As several of my interviews used within this study already existed prior and the participants’ availability was varied, a range of interview practices were used. For those I was fortunate enough to interview face-to-face I attempted to create a relaxed atmosphere and highlighted the nature of the conversations being informal, to put the participants at ease. For individuals, questions were emailed to them prior to the interviews, and within the focus group I provided a summary of the nature of my study on their permission forms, allowing them to assess whether they wished to take part or not as I had hidden the nature of the discussion prior to their involvement to produce the most organic responses possible. I led the focus group, outlining the experiment conducted prior and prompted discussions between amongst members of the group, which led to the collection of useful data for this study and many other interesting points which may provide ideas for future study on this topic. One other individual informant responded to a questionnaire via email, one via iPhone voice recording, and I seized the unforeseen opportunity to interview one participant within an informal setting as I saw value in their observations and knowledge of this particular topic.
3.4 Recording Techniques/Video Techniques
All of my face-to-face interviews were completed with the use of my iPhone voice memo recorder or GarageBand programme on my Apple MacBook. I was able to position these devices close to my participants and achieve a high level of clarity in the recordings, which enabled me to transcribe them at a later date. The unaccompanied songs I recorded for use on my online research videos were also recorded on my iPhone and edited on GarageBand, adding some reverb to them to add a more agreeable quality for the singing vocal than is necessary for speech and give it a sound that was more representative of the live performance I was attempting to emulate.
My live performances for my artistic research, performed in the Royal Conservatoire of Scotland, Glasgow, were captured using high definition DSLR cameras and additional lighting. This, firstly, aided visibility in the recording and provided the clearest recording of the performances possible with the space used.
Online research platform videos
The online research platform videos (found at http://www.hannahscotssongresearch.tumblr.com – password: tartan) were edited together using the iMovie programme on an Apple MacBook. The pre- existing videos I edited together with my vocals were sourced from YouTube. These visuals, along with some verbatim statements, also taken from YouTube sources, were used within my live performance research also.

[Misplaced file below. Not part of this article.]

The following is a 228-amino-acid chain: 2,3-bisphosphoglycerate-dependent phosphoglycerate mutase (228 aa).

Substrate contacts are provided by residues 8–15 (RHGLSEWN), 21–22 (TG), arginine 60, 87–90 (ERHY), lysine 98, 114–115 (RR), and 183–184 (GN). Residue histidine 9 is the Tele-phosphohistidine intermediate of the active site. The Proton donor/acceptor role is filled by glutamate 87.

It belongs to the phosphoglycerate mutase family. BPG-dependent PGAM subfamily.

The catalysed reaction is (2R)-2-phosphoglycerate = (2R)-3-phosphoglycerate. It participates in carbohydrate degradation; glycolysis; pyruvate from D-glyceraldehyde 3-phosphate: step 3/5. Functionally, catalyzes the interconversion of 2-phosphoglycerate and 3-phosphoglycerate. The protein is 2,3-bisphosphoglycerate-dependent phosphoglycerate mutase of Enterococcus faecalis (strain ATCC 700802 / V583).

As a woman who would consider herself a feminist, I feel I was able to identify a large number of songs within the Scots song tradition as misogynistic or sexist prior to conducting my analysis, but this was only further confirmed after the application of a number of observations and arguments contained within the feminist theory used within this project. Combined with my interest in feminism, my specialism in Scots provides me with a specialised perspective on this subject area within wider academic research. I am now certain that, as I view it, the largely patriarchal society within which we live is reflected within the songs of our past and mirrors many of the harrowing issues and problems many women still face today as a result of the values which have been ingrained into society for generations. My personal stance is that, used in the correct way, selected songs from the tradition could be important tools in highlighting the multitude of abusive issues women face within them which still take place in modern day society.
3.6 Methodological problems encountered
Several problems were encountered during the duration of this project. Due to unforeseen personal circumstances the completion of work within this study was delayed; this had a knock on effect with the organisation of the performance-based aspect of this study including musician availability and rehearsals and performance space set dressing. As a result, I conducted this research as part of the Royal Conservatoire of Scotland’s BMus Traditional Music/BA Scottish Music research platform ‘Spotlight’ – Research in Action which provided me with venue and other elements necessary to complete this research.